In an announcement on the Reduser forum this morning, Jim Jannard of Red Digital Cinema has stated they are no longer working overtime to push the release of Scarlet and EPIC. These cameras are still in the pipeline, they have just moved to a more typical development schedule.

I see no reason to continue to pay for rapid development and pushed schedules when the world is not ready to buy our product in the quantities that justify our urgency.  […] Retail camera sales are currently off 40-50%.

While it may be a blow to those who were hoping to get their hadns on one of those cameras once they were pre-announced, I can completely understand their decision. If the volume of sales won’t be there, it doesn’t make sense to push development as hard as they probably were.

Jon Chappell of Digital Rebellion highlights why this isn’t such a big deal, which I completely agree with. There may even be an upside. This may translate to more Red One sales, which could mean more support for the Red One in post. We’re getting there with RAW support in FCP, AE, and Premiere, but it could stand to be improved… especially 4k support in FCP.

Good read on FCP-L

A lengthy but interesting thread popped up on FCP-L. What started out as a simple off-topic post about the new Canon 5D-MkII evolved into tapeless vs tape, digital vs film, and even the evolution of nonlinear editing. At some point I will probably go through and pull out my favorite posts, but for now, I just wanted to get the link up. It’s definitely worth scanning through.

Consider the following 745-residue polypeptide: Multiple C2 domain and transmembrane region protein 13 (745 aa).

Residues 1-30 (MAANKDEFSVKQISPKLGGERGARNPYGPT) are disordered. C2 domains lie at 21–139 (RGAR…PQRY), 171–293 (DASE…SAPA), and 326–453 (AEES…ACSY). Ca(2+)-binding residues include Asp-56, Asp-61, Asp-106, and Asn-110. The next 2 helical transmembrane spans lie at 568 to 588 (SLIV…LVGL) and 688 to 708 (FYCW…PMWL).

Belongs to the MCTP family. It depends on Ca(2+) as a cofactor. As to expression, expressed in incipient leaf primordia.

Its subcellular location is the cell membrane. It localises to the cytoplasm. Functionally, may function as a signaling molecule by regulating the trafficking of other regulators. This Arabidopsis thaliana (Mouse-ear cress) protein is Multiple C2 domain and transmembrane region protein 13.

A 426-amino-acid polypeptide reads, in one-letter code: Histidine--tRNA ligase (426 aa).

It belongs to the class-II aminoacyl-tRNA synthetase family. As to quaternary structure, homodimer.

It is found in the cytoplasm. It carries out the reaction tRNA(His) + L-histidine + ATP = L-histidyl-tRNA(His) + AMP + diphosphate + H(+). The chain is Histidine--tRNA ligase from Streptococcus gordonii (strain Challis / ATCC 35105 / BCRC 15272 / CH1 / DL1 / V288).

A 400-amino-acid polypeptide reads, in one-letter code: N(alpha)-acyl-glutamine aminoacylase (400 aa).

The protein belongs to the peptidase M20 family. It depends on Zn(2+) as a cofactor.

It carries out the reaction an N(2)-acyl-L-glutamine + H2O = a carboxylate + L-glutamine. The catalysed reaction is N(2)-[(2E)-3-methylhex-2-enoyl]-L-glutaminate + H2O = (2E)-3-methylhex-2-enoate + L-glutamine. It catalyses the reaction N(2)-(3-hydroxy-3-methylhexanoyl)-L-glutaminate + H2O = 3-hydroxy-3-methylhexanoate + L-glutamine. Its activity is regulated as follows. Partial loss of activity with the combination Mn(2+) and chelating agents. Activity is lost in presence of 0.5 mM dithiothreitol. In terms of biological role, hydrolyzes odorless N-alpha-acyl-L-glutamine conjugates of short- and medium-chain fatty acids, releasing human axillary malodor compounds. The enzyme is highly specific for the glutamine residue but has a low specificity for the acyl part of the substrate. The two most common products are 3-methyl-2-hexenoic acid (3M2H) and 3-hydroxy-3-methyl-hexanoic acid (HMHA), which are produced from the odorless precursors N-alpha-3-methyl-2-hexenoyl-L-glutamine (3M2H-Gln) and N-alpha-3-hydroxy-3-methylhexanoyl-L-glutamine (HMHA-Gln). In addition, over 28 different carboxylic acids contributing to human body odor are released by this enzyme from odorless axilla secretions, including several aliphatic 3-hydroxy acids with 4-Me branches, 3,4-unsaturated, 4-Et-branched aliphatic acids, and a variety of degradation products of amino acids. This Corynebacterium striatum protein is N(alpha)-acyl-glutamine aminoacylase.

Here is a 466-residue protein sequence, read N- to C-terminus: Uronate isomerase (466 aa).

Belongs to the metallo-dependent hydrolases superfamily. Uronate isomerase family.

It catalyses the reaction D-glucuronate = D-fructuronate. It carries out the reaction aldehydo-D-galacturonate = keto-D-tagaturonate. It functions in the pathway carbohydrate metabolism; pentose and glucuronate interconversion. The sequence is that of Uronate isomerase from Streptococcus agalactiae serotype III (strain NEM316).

Apple Leaving Macworld after 2009

Apple has announced 2009 will be its last year at Macworld. I’m surprised, yet not at the same time.

Apple is reaching more people in more ways than ever before, so like many companies, trade shows have become a very minor part of how Apple reaches its customers.

This follows the trend Apple started (I believe) when they pulled out of NAB 2007. I will be interested to see what Macworld will become without a Stevenote ((This we’ll actually see this year as Phil Schiller wil be delivering the keynote.)) or Apple booth.

[via Ryan Block]

AE CS4: Leopard vs Vista

Being a Mac guy who works with After Effects, this news really bothers me. Keven Schmidt at Creative Mac benchmarked renders in After Effects CS4 on Mac OS X and Windows. The result? AE still renders faster in Windows, by roughly 1.2x. Now, AE has traditionally rendered faster in Windows, but now that we’re on v9 and OS X has been around for 8 years, you’d think there would be significant improvements. Kevin about sums it up:

Either Adobe isn’t tuning After Effects on the Mac at all, or tuning the buhjeezus out of the Windows versions. Hell, even single process rendering on Vista generally spanks multiple processes on Leopard, for the love of Pete.

This, coupled with the continued sub-par performance of Flash on the Mac really makes me doubt Adobe’s commitment to the Mac platform.  Are they still bitter about Final Cut Pro eating into Premiere sales back in 1998 & 1999?

As a side note, the other takeaway from the post is that enabling multiprocessing in AE doesn’t save much time in either platform. For longer renders, it may help, but for those intermediate small batches, you may be better of sticking to single processes. This is something I’ve suspected for a long time, and I’m glad to see some numbers on this.